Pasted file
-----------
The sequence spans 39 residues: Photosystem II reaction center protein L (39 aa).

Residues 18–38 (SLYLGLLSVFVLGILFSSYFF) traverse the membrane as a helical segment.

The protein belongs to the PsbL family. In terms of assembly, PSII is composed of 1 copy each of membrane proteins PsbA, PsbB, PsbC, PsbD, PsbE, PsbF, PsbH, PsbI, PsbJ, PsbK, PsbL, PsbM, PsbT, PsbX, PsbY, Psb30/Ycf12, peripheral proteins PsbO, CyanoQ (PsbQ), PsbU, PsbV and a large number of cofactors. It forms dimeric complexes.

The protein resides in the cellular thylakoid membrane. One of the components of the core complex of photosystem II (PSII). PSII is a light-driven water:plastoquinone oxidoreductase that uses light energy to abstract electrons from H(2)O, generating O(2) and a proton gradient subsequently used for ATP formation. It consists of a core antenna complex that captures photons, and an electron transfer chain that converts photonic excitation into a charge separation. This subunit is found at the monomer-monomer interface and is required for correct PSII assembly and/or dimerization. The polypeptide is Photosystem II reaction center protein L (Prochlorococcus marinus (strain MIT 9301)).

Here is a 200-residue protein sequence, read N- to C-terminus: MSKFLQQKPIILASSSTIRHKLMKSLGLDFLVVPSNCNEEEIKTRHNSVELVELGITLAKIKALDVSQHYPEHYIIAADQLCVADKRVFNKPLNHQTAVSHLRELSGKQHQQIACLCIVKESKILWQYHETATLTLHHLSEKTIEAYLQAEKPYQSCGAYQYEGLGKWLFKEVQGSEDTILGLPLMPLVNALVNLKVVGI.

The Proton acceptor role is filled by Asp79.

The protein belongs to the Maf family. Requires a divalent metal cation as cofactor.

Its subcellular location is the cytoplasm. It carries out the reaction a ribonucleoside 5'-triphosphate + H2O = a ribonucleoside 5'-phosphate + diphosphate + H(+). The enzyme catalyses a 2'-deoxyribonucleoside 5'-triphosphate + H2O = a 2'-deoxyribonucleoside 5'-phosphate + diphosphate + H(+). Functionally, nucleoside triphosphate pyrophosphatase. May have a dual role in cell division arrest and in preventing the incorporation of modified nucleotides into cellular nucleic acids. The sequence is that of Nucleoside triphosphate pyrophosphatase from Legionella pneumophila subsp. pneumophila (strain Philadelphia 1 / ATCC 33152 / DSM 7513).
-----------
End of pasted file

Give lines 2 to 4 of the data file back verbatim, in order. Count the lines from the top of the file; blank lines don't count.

Residues 18–38 (SLYLGLLSVFVLGILFSSYFF) traverse the membrane as a helical segment.

The protein belongs to the PsbL family. In terms of assembly, PSII is composed of 1 copy each of membrane proteins PsbA, PsbB, PsbC, PsbD, PsbE, PsbF, PsbH, PsbI, PsbJ, PsbK, PsbL, PsbM, PsbT, PsbX, PsbY, Psb30/Ycf12, peripheral proteins PsbO, CyanoQ (PsbQ), PsbU, PsbV and a large number of cofactors. It forms dimeric complexes.

The protein resides in the cellular thylakoid membrane. One of the components of the core complex of photosystem II (PSII). PSII is a light-driven water:plastoquinone oxidoreductase that uses light energy to abstract electrons from H(2)O, generating O(2) and a proton gradient subsequently used for ATP formation. It consists of a core antenna complex that captures photons, and an electron transfer chain that converts photonic excitation into a charge separation. This subunit is found at the monomer-monomer interface and is required for correct PSII assembly and/or dimerization. The polypeptide is Photosystem II reaction center protein L (Prochlorococcus marinus (strain MIT 9301)).